The Superb Lyrebird is already famous for its ornate tail feathers and beautiful songs. Now, a new study in Ecological Applications has given us another reason to admire this Australian specialty: It turns out that lyrebirds are one of nature’s best ecosystem engineers, too.
When the ground-dwelling birds aren’t singing or shaking their ornate tail feathers to impress a potential mate, they spend their time foraging, using their powerful, rake-like feet to unearth insects and crustaceans. Each bird overturns vast amounts of leaf litter and soil in the wild—up to a staggering 352 tons, or 11 dump trucks each year, according to researchers, who spent two years monitoring Superb Lyrebirds in the Central Highlands of Victoria. On average, the researchers found that the birds displaced at least 155 tons (or 5 dump trucks worth) of soil and leaf litter per hectare each year.
The discovery means the birds move more soil than any other animal on land, including gophers, moles, and earthworms. Even animals that spend most of their lives underground, such as gophers and moles, only displace around 10-20 tons of soil per hectare each year. (Earthworms come close, moving upwards of 100 tons of soil per hectare per year.)
It is “a gobsmacking amount of soil,” says Alex Maisey, an ecology Ph.D. candidate at La Trobe University, and the lead author of the study.
Without the Superb Lyrebird, eastern Australia’s forests would be vastly different places. As they forage, the birds inadvertently play a large role in maintaining a healthy habitat that benefits organisms such as plants, fungi, and insects. Their digging aerates the soil and buries leaf litter, hastening its natural decomposition. This creates microhabitats for small invertebrates, and helps seeds germinate on the forest floor.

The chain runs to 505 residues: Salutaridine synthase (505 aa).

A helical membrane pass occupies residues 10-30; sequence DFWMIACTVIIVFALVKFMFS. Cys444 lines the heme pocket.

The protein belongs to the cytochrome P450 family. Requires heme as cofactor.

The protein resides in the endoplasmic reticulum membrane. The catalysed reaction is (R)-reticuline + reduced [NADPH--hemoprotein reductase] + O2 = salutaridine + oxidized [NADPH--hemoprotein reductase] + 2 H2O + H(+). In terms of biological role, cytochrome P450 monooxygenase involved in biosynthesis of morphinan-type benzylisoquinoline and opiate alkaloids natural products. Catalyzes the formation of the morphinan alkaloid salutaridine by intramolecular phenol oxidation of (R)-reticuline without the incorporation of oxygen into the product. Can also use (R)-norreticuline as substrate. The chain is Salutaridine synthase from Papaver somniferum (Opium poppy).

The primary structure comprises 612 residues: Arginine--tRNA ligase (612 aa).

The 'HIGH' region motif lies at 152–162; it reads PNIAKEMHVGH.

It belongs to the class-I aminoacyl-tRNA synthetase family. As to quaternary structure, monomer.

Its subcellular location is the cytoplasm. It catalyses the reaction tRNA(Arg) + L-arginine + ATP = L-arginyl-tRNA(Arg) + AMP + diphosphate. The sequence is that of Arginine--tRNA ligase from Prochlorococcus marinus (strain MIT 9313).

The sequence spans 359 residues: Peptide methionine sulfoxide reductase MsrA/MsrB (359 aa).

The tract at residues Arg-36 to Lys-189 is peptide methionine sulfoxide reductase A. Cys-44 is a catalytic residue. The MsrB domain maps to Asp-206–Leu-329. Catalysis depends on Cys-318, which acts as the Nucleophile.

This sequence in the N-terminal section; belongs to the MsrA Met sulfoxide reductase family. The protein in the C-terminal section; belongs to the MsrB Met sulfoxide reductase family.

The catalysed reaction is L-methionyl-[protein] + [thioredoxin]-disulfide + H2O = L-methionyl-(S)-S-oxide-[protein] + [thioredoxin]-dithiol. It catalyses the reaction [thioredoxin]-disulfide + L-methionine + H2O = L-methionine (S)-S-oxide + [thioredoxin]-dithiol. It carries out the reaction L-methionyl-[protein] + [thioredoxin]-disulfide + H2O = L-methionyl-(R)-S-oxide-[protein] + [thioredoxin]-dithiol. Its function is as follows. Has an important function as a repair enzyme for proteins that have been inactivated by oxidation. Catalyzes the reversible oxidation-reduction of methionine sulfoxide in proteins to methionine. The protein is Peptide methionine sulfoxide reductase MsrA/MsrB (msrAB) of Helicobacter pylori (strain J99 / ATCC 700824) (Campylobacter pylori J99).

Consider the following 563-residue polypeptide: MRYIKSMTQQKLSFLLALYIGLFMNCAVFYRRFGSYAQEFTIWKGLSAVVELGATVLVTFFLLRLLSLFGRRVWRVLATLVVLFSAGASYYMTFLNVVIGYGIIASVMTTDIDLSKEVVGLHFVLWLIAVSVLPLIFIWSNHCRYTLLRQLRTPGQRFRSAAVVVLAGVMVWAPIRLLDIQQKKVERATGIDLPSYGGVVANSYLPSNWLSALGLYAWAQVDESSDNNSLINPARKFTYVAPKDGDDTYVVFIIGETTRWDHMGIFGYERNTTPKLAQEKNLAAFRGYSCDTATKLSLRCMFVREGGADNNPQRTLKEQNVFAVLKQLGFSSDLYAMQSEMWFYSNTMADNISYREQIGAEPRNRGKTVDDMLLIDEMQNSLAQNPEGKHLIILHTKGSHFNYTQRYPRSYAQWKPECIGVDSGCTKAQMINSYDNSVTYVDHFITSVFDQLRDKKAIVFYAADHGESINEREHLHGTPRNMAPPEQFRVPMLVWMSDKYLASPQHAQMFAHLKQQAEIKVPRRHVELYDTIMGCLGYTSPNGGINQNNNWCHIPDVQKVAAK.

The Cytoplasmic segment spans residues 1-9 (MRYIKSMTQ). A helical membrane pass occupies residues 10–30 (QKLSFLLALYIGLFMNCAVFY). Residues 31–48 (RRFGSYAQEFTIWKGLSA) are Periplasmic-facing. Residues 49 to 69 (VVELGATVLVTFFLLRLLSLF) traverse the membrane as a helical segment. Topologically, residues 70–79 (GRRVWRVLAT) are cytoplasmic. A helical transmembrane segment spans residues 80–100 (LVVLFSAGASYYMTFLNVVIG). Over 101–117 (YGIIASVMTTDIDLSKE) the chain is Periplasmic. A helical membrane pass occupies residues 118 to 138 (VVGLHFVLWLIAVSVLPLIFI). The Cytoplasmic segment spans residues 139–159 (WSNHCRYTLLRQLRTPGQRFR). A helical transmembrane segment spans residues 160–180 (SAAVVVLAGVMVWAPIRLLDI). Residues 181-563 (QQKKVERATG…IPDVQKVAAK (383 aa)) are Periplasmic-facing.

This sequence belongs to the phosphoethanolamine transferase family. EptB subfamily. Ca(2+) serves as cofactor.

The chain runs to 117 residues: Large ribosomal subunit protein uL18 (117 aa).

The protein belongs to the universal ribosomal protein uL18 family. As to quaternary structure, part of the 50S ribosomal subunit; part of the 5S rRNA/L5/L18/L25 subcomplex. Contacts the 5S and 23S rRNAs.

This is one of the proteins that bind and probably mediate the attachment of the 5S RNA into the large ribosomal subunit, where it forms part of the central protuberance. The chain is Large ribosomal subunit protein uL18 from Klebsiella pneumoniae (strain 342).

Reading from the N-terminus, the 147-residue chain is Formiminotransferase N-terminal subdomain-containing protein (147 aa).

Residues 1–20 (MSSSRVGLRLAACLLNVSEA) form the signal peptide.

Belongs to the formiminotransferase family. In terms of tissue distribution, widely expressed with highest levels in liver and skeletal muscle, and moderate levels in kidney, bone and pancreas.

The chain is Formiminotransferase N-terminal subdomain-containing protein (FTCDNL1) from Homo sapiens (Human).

All that raking also prevents the accumulation of dry leaf litter on the surface, which reduces the risk, extent, and intensity of wildfires. “If there's lots of fuel sitting on the ground available to a fire, then the fire will burn hotter and quicker," Maisey says. "But when lyrebirds are actively burying fuel, it becomes unavailable to fires."
At the end of their two-year study, Maisey and his team found that patches of forest where the birds were experimentally excluded had three times more dry leaf litter than areas where they were allowed to forage freely.
“They definitely play a significant role in fire reduction,” says Todd Elliot, a biologist with the University of New England (Australia), who was not involved with the study.
Although wildfires are a natural and necessary phenomenon in Australia, the size and intensity of the country’s seasonal wildfires have been growing each year thanks to a combination of droughts, heatwaves, and other extreme weather events brought on by climate change.
The wildfires that ravaged southeastern Australia during the 2019-2020 fire season burned approximately 12 million hectares of forest. Given the likelihood of more large-scale wildfires hitting Australia, conserving these birds is more important than ever, the researchers say.
The Superb Lyrebird is currently of “least concern,” according to the International Union for the Conservation of Nature. But its conservation status may have changed due to the fires, which burned roughly 40 percent of its native range, according to a preliminary analysis by BirdLife Australia.
Scientists, including Maisey, are currently conducting studies to determine the true scope of the fire’s impact on the species. Without the Superb Lyrebird, Maisey says, the forest would “probably look very, very different. The whole structure and community of the forest might change."